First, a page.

2014: The sec­ond-worst year for Jour­nal­ists jailed

The Star (St. Lucia) - - INTERNATIONAL - By


are at least 220 jour­nal­ists im­pris­oned around the world, with 132 of them held on anti-state charges of ter­ror­ism or sub­ver­sion, ac­cord­ing to a re­port re­leased last week by the Com­mit­tee to Pro­tect Jour­nal­ists (CPJ).

The CPJ cen­sus on jailed jour­nal­ists in­di­cates that 2014 is the sec­ond worst year for jailed jour­nal­ists since the or­ga­ni­za­tion started con­duct­ing its an­nual cen­sus in 1990. The worst year was 2012, when 232 jour­nal­ists were jailed.

The re­port does not count jour­nal­ists be­ing held by non­state ac­tors, such as the Is­lamic State of Iraq and the Le­vant (ISIL), which the CPJ es­ti­mates is hold­ing 20 jour­nal­ists.

The num­ber of jour­nal­ists held by non­state ac­tors — about 80 have been taken by var­i­ous groups since the Syr­ian con­flict started in 2011 — is un­prece­dented, ac­cord­ing to Robert Ma­honey, deputy di­rec- tor at the CPJ.

“We’ve never seen so many jour­nal­ists held cap­tive — for ran­som or other rea­sons — by non­state ac­tors,” he said.

Ma­honey said it is clear that the jour­nal­ism land­scape is shift­ing. “The tar­get­ing of jour­nal­ists has been in­creas­ing to alarm­ing proportions,” he said. “Jour­nal­ists are now los­ing the pro­tected ob­server sta­tus that they had, and now they’ve be­come the story rather than be­ing the wit­ness to the story to some groups.”

The world’s lead­ing jailer of jour­nal­ists is China, which is hold­ing 44 re­porters, ac­cord­ing to the CPJ.

Gao Wenqian, a pol­icy ad­viser with Hu­man Rights in China, said that one of the prin­ci­pal rea­sons for the new round of crack­downs is the in­creased out­spo­ken­ness of jour­nal­ists “in re­sponse to prom­ises made by Pres­i­dent Xi Jin­ping dur­ing his early days in of­fice.’

Said Gao: “The es­ca­lated crack­down on jour­nal­ists over the past year has been an ef­fort by the au­thor­i­ties to con­trol the me­dia as they re­al­ized that things would get quickly out of their con­trol if peo­ple re­ally prac­ticed what Xi Jin­ping said.” Gao added that th­ese fears are “com­pounded by the eco­nomic slow­down in re­cent years,” which he said has “sharp­ened so­cial con­flict.”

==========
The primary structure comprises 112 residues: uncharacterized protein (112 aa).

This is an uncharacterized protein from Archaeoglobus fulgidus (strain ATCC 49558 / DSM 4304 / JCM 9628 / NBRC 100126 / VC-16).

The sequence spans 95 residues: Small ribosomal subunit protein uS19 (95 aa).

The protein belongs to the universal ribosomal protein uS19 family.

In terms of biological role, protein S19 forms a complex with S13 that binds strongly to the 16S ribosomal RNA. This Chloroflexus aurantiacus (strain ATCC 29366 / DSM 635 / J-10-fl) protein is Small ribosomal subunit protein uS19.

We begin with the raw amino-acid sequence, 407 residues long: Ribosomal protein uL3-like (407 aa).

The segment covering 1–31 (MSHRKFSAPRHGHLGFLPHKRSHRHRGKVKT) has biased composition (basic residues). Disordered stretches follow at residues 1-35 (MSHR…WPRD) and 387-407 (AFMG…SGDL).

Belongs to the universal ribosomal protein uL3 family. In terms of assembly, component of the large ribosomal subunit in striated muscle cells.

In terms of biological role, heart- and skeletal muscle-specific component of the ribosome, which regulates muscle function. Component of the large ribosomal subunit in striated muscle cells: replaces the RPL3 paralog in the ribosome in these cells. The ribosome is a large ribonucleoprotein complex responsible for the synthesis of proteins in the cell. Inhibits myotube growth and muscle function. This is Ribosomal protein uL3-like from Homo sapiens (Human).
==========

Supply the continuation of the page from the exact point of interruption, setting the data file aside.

Also worth not­ing, said Gao, is that more than half the de­tained jour­nal­ists are Ti­betan or Uighur. “The per­se­cu­tion of eth­nic mi­nori­ties is part of the over­all hu­man rights sit­u­a­tion,” he said. “The fear is that separatist dis­sent could pro­duce a chain re­ac­tion in Tai­wan and Hong Kong.”

The Hong Kong prodemoc­racy protests have played a role in China’s me­dia crack­downs, said ac­tivist and blog­ger Wen Yun­chao. “The um­brella revo­lu­tion [in Hong Kong] will cer­tainly make the lives of Chi­nese jour­nal­ists harder,” he said, adding that over 100 Chi­nese cit­i­zens have been de­tained and ar­rested for sup­port­ing the protests, in­clud­ing jour­nal­ists.

“Un­der the name of pro­tect­ing se­crecy, the gov­ern­ment has fur­ther tight­ened the con­trol of the press. There­fore, more Chi­nese jour­nal­ists got ar­rested last year,” said Wen. “This doesn’t mean that jour­nal­ists are more out­spo­ken to­day than they were be­fore. In fact, jour­nal­ists have been quite silent.”

In­creas­ingly, the CPJ study notes, gov­ern­ments are en­act­ing laws that fa­cil­i­tate me­dia crack­downs based on the no­tion of state se­cu­rity, as is the case with a new law in Ja­pan.

It is an ar­gu­ment used by ma­jor jail­ers of jour­nal­ists, such as China, Iran and Egypt, where the num­ber of jailed re­porters has dou­bled since 2013, to 12 iden­ti­fied cases.

Egypt has held three Al Jazeera jour­nal­ists — Peter Greste, Mo­hamed Fahmy and Ba­her Mo­hamed — since De­cem­ber 29, 2013, with sen­tences rang­ing from seven to ten years. Their ap­peal is sched­uled to be heard on Jan­uary 1, 2015.

Although Turkey, deemed “the world’s worst jailer” of jour­nal­ists by the CPJ in 2012 and 2013, re­leased a num­ber of re­porters this year, a re­cent raid re­sult­ing in the de­ten­tion of at least 23 jour­nal­ists em­ployed by news or­ga­ni­za­tions linked to a cleric who is at odds with Pres­i­dent Re­cep Tayyip Er­do­gan has raised red flags.

“In the case of Turkey, def­i­nitely, it is a re­gres­sive step. That’s a disturbing trend be­cause Turkey is an im­por­tant democ­racy in the re­gion,” said Ma­honey.

In Iran the num­ber of de­tained re­porters is down to 30 from 35 in 2013, the CPJ study says. But the July ar­rest of Wash­ing­ton Post re­porter Ja­son Reza­ian has led to con­cerns of wors­en­ing crack­downs in the coun­try.

Chi­nese po­lice in May de­tained prom­i­nent jour­nal­ist Gao Yu for al­legedly leak­ing the Cen­tral Com­mit­tee’s Doc­u­ment No. 9, which warns of the per­ils of a free

press and democ­racy. 2007 AFP

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